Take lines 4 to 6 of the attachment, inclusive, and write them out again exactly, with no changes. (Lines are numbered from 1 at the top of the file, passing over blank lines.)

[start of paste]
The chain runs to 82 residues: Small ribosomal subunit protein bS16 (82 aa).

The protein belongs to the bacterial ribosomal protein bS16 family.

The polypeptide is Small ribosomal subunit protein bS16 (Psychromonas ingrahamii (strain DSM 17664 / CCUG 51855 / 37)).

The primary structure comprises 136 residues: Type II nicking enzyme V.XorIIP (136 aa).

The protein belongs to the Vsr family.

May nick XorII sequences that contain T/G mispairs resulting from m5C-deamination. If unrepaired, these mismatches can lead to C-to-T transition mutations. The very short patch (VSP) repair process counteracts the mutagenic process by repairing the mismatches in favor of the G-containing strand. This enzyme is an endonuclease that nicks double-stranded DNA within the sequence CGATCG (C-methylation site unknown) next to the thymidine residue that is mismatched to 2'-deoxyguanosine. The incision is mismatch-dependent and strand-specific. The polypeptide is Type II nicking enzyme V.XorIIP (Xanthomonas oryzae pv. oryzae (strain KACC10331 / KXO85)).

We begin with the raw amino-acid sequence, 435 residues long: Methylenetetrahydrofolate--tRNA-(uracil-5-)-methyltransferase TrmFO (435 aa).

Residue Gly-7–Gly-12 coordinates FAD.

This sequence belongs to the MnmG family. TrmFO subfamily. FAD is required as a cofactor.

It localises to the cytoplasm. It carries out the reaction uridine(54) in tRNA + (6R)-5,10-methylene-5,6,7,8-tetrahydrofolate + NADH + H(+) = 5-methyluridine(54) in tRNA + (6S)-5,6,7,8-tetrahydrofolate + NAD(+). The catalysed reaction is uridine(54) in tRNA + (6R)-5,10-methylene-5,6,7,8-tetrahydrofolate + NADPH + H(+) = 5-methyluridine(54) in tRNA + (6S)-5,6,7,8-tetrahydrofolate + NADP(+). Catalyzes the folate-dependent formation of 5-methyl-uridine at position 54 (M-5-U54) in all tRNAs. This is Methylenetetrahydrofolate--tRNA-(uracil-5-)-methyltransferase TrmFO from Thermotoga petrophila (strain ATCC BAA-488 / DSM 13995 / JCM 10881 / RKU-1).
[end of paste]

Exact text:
The primary structure comprises 136 residues: Type II nicking enzyme V.XorIIP (136 aa).

The protein belongs to the Vsr family.

May nick XorII sequences that contain T/G mispairs resulting from m5C-deamination. If unrepaired, these mismatches can lead to C-to-T transition mutations. The very short patch (VSP) repair process counteracts the mutagenic process by repairing the mismatches in favor of the G-containing strand. This enzyme is an endonuclease that nicks double-stranded DNA within the sequence CGATCG (C-methylation site unknown) next to the thymidine residue that is mismatched to 2'-deoxyguanosine. The incision is mismatch-dependent and strand-specific. The polypeptide is Type II nicking enzyme V.XorIIP (Xanthomonas oryzae pv. oryzae (strain KACC10331 / KXO85)).